Reliability Standard Violations in New England Result in $3 Million Penalty, March 30 – After completing its fact-finding, FERC’s Office of Enforcement concluded that Berkshire Power Company LLC (Berkshire) and Power Plant Management Services LLC (PPMS) violated the FPA, jurisdictional tariffs, various FERC regulations, and NERC Reliability Standards.

My Two Cents:
NERC can issue large fines if you get into their crosshairs. I understand why NERC exists today with regard to Cyber Security. My question would be will NERC help you after an event like what happened in the Ukraine last December, or would they issue you a $3 Million Penalty? Will they share information to others or fine them too? Will this type of enforcement help or make it worse?

We are at a point, where Cyber Security is going to change big time. The way it is being handled today is not the way it will be handled after a successful Cyber 911 attack takes the power grid down… Electricity must be produced and delivered at the same time consumers need it, cyber security will be a HUGE part of making sure it happens…

German nuclear plant suffers cyber attack designed to give hackers remote access

German nuclear plant suffers cyber attack designed to give hackers remote access (http://www.telegraph.co.uk)

Technology – Security

German nuclear plant suffers cyber attack designed to give hackers remote access

A nuclear power plant in Germany has been found to be infected with computer viruses, but they appear not to have posed a threat to the facility’s operations because it is isolated from the Internet, the station’s operator said on Tuesday.

The Gundremmingen plant, located about 120 km (75 miles) northwest of Munich, is run by the German utility RWE.

The viruses, which include “W32.Ramnit” and “Conficker”, were discovered at Gundremmingen’s B unit in a computer system retrofitted in 2008 with data visualisation software associated with equipment for moving nuclear fuel rods, RWE said.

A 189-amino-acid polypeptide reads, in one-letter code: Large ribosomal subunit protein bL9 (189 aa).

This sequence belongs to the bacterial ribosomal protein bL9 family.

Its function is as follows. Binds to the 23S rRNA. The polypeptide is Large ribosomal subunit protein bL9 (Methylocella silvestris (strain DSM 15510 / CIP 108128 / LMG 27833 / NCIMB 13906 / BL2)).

Malware was also found on 18 removable data drives, mainly USB sticks, in office computers maintained separately from the plant’s operating systems. RWE said it had increased cyber-security measures as a result.

W32.Ramnit is designed to steal files from infected computers and targets Microsoft Windows software, according to the security firm Symantec.

First discovered in 2010, it is distributed through data sticks, among other methods, and is intended to give an attacker remote control over a system when it is connected to the Internet.

Conficker has infected millions of Windows computers worldwide since it first came to light in 2008. It is able to spread through networks and by copying itself onto removable data drives, Symantec said.

RWE has informed Germany’s Federal Office for Information Security (BSI), which is working with IT specialists at the group to look into the incident.

The BSI was not immediately available for comment.

My Two Cents:
Again…The DOE, and FERC need to address cyber security problems as a national security clear and present danger issue (TLP) RED level. I personally feel that the DOE and FERC are NOT the type of government agencies that mission statements are for this type of national security challenge (Protecting the USA Power Grid(s)). The DHS, US-CERT and FBI need to take control and get some move on in this power industry…

Talen Energy completes power plant sales, Holtwood and Lake Wallenpaupack

Talen Energy completes power plant sales, Holtwood and Lake Wallenpaupack (http://www.mcall.com)

Technology – Hydro

Talen Energy of Allentown has completed a series of power plant divestitures required by federal regulators last year when the company was launched.

The independent power producer announced Friday that, as anticipated, it had completed the sale of its Holtwood and Lake Wallenpaupack hydroelectric plants to a subsidiary of Brookfield Renewable Energy Partners L.P. for $860 million.

The two Pennsylvania hydroelectric plants – Holtwood in Lancaster County and Lake Wallenpaupack in the Pocono Mountain region – have a combined generating capacity of 292 megawatts.

The Federal Energy Regulatory Commission required the divestitures when PPL Corp. spun off its PPL Supply power plant and energy marketing division, combining it with certain power plants owned by Riverstone Partners, to form Talen Energy.

My Two Cents:
Should be a good move for Brookfield Renewable Energy Partners L.P.